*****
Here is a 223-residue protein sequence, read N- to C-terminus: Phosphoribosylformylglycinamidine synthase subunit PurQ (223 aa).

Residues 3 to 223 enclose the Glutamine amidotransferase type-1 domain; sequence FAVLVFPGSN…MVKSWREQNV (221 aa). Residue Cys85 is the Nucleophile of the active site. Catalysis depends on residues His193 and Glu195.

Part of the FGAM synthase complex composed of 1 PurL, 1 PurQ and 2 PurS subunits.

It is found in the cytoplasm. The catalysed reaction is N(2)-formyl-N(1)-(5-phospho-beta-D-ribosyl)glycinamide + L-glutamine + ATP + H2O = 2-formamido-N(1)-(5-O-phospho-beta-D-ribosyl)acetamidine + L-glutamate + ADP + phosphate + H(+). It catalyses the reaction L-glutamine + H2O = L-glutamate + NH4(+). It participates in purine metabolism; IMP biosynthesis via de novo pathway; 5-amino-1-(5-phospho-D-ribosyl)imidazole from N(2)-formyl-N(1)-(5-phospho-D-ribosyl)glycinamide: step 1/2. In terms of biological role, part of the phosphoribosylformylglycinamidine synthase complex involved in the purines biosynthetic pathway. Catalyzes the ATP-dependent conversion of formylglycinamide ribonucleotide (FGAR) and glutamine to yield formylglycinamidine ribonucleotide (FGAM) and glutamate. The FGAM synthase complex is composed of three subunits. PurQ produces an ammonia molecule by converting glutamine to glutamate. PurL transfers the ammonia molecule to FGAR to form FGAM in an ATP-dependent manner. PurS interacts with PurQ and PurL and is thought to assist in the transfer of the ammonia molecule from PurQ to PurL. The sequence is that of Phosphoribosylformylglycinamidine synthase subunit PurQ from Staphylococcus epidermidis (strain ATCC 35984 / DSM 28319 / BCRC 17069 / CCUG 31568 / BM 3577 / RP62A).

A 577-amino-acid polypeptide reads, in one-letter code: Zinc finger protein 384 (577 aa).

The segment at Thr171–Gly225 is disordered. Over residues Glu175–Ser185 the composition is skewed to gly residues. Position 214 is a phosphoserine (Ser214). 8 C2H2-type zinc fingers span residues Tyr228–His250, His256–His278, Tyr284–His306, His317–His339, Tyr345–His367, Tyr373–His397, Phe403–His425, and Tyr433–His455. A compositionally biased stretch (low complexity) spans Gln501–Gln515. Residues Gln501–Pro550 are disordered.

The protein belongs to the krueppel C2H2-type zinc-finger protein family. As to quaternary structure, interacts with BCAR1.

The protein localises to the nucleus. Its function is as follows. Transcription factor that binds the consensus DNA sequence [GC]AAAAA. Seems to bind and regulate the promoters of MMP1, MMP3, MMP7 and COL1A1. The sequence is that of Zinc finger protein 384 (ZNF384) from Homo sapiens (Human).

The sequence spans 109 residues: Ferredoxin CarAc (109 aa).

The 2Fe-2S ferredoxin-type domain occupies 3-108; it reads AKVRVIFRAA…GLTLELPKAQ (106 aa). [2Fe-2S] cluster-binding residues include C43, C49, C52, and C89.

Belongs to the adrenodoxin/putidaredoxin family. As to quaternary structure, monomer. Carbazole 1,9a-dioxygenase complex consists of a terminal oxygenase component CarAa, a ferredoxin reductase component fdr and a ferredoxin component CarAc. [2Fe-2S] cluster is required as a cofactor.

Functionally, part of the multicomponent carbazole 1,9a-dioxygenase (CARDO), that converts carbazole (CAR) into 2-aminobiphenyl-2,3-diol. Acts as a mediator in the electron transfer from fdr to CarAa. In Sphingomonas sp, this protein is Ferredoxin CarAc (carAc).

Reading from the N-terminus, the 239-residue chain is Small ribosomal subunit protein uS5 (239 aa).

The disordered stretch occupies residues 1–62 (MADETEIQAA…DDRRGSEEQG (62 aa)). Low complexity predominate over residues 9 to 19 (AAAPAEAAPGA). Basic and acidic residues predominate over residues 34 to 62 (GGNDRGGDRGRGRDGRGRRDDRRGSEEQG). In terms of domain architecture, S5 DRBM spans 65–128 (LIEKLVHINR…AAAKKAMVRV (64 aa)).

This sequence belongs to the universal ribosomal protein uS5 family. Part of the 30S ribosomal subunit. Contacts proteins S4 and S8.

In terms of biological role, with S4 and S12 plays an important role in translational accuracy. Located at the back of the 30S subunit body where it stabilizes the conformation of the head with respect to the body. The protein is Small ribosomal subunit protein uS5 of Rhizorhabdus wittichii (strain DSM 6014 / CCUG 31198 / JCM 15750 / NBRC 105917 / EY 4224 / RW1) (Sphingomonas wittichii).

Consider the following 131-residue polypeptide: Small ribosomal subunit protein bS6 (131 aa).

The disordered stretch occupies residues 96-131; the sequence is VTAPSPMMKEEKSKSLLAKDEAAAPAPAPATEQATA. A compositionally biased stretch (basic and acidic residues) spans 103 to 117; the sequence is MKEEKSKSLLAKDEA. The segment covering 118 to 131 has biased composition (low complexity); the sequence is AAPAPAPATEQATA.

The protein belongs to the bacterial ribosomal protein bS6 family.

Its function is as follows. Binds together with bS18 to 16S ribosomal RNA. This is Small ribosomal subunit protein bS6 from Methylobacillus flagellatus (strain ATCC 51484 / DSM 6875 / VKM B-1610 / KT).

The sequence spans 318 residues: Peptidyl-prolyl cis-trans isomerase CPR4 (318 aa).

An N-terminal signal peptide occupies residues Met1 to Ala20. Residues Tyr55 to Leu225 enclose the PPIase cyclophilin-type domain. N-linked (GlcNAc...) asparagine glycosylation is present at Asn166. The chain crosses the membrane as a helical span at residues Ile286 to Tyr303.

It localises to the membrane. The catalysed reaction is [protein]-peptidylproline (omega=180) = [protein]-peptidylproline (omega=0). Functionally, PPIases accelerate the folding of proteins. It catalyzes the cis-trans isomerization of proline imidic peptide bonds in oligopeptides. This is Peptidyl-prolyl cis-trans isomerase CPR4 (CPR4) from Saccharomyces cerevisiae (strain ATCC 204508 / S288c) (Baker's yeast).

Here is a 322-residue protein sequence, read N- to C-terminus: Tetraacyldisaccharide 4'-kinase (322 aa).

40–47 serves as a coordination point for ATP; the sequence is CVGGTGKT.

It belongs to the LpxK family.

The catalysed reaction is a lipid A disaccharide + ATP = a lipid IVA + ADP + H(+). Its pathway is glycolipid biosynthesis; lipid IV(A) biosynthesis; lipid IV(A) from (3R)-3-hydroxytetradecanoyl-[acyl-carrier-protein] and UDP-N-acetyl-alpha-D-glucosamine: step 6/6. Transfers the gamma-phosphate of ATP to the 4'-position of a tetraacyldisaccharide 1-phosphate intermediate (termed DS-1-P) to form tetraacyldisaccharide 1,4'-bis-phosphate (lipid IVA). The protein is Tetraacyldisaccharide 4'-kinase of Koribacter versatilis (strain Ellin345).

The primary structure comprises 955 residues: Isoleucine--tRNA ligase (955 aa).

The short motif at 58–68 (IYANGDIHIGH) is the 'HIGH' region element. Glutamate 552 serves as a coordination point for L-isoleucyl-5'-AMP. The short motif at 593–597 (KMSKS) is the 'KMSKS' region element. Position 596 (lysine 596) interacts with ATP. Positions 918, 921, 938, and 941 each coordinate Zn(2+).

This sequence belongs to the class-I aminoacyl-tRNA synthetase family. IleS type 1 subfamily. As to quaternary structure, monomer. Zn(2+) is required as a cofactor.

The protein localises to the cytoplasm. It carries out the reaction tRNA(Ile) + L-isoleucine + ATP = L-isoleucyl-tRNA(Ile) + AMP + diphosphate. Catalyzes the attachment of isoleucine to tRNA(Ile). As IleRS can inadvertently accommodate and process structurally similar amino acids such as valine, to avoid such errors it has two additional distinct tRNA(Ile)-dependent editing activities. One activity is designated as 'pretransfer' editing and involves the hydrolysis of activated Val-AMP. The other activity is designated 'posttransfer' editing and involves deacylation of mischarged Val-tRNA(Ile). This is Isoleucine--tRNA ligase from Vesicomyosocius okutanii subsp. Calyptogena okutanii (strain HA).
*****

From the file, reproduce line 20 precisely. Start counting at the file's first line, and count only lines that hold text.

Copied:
Its function is as follows. Binds together with bS18 to 16S ribosomal RNA. This is Small ribosomal subunit protein bS6 from Methylobacillus flagellatus (strain ATCC 51484 / DSM 6875 / VKM B-1610 / KT).